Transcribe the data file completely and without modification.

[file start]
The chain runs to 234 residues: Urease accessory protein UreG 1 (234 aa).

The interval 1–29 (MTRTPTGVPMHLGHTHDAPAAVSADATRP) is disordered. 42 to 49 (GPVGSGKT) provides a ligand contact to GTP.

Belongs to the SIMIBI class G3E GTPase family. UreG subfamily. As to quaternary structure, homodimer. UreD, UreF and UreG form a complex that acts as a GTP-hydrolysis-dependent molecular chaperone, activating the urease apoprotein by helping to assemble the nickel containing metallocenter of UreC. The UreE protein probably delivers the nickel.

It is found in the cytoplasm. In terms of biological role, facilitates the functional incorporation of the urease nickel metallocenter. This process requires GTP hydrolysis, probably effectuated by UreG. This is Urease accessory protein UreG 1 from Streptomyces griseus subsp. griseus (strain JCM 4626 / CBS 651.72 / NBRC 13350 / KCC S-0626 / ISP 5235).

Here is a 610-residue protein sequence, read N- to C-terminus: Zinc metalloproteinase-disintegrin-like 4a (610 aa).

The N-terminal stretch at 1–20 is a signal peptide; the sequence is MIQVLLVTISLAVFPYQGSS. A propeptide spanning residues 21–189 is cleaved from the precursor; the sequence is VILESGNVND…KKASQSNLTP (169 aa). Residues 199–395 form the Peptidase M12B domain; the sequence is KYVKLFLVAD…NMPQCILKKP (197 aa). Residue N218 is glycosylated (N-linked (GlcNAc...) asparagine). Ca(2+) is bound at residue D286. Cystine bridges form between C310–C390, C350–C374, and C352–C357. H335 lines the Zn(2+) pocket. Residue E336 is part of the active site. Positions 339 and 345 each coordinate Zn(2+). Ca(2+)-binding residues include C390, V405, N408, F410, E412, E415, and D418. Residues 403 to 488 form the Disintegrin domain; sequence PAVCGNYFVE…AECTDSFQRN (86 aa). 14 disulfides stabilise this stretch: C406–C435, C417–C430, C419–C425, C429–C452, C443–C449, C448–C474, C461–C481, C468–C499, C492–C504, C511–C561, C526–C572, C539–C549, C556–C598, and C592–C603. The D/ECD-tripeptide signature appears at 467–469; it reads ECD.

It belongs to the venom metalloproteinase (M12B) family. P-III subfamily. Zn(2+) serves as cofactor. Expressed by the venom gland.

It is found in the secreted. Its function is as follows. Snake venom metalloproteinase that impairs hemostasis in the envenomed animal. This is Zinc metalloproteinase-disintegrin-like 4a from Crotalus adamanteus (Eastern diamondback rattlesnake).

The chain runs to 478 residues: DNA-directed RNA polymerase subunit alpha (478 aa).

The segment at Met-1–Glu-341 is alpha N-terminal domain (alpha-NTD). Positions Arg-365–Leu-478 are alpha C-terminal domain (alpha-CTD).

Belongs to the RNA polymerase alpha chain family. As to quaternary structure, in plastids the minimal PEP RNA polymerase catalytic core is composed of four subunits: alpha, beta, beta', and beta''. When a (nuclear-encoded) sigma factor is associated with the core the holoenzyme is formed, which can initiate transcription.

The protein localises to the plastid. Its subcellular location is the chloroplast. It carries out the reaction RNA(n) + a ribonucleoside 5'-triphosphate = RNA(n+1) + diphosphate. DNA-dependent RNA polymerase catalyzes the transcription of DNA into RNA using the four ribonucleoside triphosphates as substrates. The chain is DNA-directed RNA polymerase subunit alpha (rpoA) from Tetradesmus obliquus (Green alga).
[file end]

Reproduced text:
The chain runs to 234 residues: Urease accessory protein UreG 1 (234 aa).

The interval 1–29 (MTRTPTGVPMHLGHTHDAPAAVSADATRP) is disordered. 42 to 49 (GPVGSGKT) provides a ligand contact to GTP.

Belongs to the SIMIBI class G3E GTPase family. UreG subfamily. As to quaternary structure, homodimer. UreD, UreF and UreG form a complex that acts as a GTP-hydrolysis-dependent molecular chaperone, activating the urease apoprotein by helping to assemble the nickel containing metallocenter of UreC. The UreE protein probably delivers the nickel.

It is found in the cytoplasm. In terms of biological role, facilitates the functional incorporation of the urease nickel metallocenter. This process requires GTP hydrolysis, probably effectuated by UreG. This is Urease accessory protein UreG 1 from Streptomyces griseus subsp. griseus (strain JCM 4626 / CBS 651.72 / NBRC 13350 / KCC S-0626 / ISP 5235).

Here is a 610-residue protein sequence, read N- to C-terminus: Zinc metalloproteinase-disintegrin-like 4a (610 aa).

The N-terminal stretch at 1–20 is a signal peptide; the sequence is MIQVLLVTISLAVFPYQGSS. A propeptide spanning residues 21–189 is cleaved from the precursor; the sequence is VILESGNVND…KKASQSNLTP (169 aa). Residues 199–395 form the Peptidase M12B domain; the sequence is KYVKLFLVAD…NMPQCILKKP (197 aa). Residue N218 is glycosylated (N-linked (GlcNAc...) asparagine). Ca(2+) is bound at residue D286. Cystine bridges form between C310–C390, C350–C374, and C352–C357. H335 lines the Zn(2+) pocket. Residue E336 is part of the active site. Positions 339 and 345 each coordinate Zn(2+). Ca(2+)-binding residues include C390, V405, N408, F410, E412, E415, and D418. Residues 403 to 488 form the Disintegrin domain; sequence PAVCGNYFVE…AECTDSFQRN (86 aa). 14 disulfides stabilise this stretch: C406–C435, C417–C430, C419–C425, C429–C452, C443–C449, C448–C474, C461–C481, C468–C499, C492–C504, C511–C561, C526–C572, C539–C549, C556–C598, and C592–C603. The D/ECD-tripeptide signature appears at 467–469; it reads ECD.

It belongs to the venom metalloproteinase (M12B) family. P-III subfamily. Zn(2+) serves as cofactor. Expressed by the venom gland.

It is found in the secreted. Its function is as follows. Snake venom metalloproteinase that impairs hemostasis in the envenomed animal. This is Zinc metalloproteinase-disintegrin-like 4a from Crotalus adamanteus (Eastern diamondback rattlesnake).

The chain runs to 478 residues: DNA-directed RNA polymerase subunit alpha (478 aa).

The segment at Met-1–Glu-341 is alpha N-terminal domain (alpha-NTD). Positions Arg-365–Leu-478 are alpha C-terminal domain (alpha-CTD).

Belongs to the RNA polymerase alpha chain family. As to quaternary structure, in plastids the minimal PEP RNA polymerase catalytic core is composed of four subunits: alpha, beta, beta', and beta''. When a (nuclear-encoded) sigma factor is associated with the core the holoenzyme is formed, which can initiate transcription.

The protein localises to the plastid. Its subcellular location is the chloroplast. It carries out the reaction RNA(n) + a ribonucleoside 5'-triphosphate = RNA(n+1) + diphosphate. DNA-dependent RNA polymerase catalyzes the transcription of DNA into RNA using the four ribonucleoside triphosphates as substrates. The chain is DNA-directed RNA polymerase subunit alpha (rpoA) from Tetradesmus obliquus (Green alga).